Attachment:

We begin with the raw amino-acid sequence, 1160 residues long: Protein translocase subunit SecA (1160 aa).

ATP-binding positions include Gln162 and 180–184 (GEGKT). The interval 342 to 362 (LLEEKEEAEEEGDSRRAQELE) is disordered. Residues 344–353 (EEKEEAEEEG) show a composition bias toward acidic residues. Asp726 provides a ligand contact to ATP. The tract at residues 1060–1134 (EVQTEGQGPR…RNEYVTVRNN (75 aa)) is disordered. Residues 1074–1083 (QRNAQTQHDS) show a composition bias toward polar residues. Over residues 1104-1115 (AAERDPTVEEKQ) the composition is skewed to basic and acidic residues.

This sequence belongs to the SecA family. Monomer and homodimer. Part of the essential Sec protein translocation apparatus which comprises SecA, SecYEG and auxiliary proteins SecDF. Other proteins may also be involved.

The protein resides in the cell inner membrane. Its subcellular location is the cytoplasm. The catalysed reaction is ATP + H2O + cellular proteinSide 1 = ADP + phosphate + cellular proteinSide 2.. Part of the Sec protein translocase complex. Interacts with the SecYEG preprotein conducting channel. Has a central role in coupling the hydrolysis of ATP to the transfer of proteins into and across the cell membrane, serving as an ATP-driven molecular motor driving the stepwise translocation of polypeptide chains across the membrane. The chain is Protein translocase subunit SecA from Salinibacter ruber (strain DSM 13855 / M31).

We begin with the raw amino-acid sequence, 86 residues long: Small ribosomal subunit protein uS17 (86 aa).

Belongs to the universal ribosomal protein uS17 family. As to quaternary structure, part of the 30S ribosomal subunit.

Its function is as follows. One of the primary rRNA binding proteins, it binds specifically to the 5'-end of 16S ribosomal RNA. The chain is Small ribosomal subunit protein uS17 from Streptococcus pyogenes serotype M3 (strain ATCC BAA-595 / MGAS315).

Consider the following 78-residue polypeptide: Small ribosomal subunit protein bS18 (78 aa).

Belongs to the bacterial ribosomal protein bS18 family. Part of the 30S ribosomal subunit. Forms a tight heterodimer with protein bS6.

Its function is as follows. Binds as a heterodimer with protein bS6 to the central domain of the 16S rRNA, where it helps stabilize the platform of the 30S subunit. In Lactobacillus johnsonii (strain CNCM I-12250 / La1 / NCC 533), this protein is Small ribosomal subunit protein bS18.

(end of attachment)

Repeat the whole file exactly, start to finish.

We begin with the raw amino-acid sequence, 1160 residues long: Protein translocase subunit SecA (1160 aa).

ATP-binding positions include Gln162 and 180–184 (GEGKT). The interval 342 to 362 (LLEEKEEAEEEGDSRRAQELE) is disordered. Residues 344–353 (EEKEEAEEEG) show a composition bias toward acidic residues. Asp726 provides a ligand contact to ATP. The tract at residues 1060–1134 (EVQTEGQGPR…RNEYVTVRNN (75 aa)) is disordered. Residues 1074–1083 (QRNAQTQHDS) show a composition bias toward polar residues. Over residues 1104-1115 (AAERDPTVEEKQ) the composition is skewed to basic and acidic residues.

This sequence belongs to the SecA family. Monomer and homodimer. Part of the essential Sec protein translocation apparatus which comprises SecA, SecYEG and auxiliary proteins SecDF. Other proteins may also be involved.

The protein resides in the cell inner membrane. Its subcellular location is the cytoplasm. The catalysed reaction is ATP + H2O + cellular proteinSide 1 = ADP + phosphate + cellular proteinSide 2.. Part of the Sec protein translocase complex. Interacts with the SecYEG preprotein conducting channel. Has a central role in coupling the hydrolysis of ATP to the transfer of proteins into and across the cell membrane, serving as an ATP-driven molecular motor driving the stepwise translocation of polypeptide chains across the membrane. The chain is Protein translocase subunit SecA from Salinibacter ruber (strain DSM 13855 / M31).

We begin with the raw amino-acid sequence, 86 residues long: Small ribosomal subunit protein uS17 (86 aa).

Belongs to the universal ribosomal protein uS17 family. As to quaternary structure, part of the 30S ribosomal subunit.

Its function is as follows. One of the primary rRNA binding proteins, it binds specifically to the 5'-end of 16S ribosomal RNA. The chain is Small ribosomal subunit protein uS17 from Streptococcus pyogenes serotype M3 (strain ATCC BAA-595 / MGAS315).

Consider the following 78-residue polypeptide: Small ribosomal subunit protein bS18 (78 aa).

Belongs to the bacterial ribosomal protein bS18 family. Part of the 30S ribosomal subunit. Forms a tight heterodimer with protein bS6.

Its function is as follows. Binds as a heterodimer with protein bS6 to the central domain of the 16S rRNA, where it helps stabilize the platform of the 30S subunit. In Lactobacillus johnsonii (strain CNCM I-12250 / La1 / NCC 533), this protein is Small ribosomal subunit protein bS18.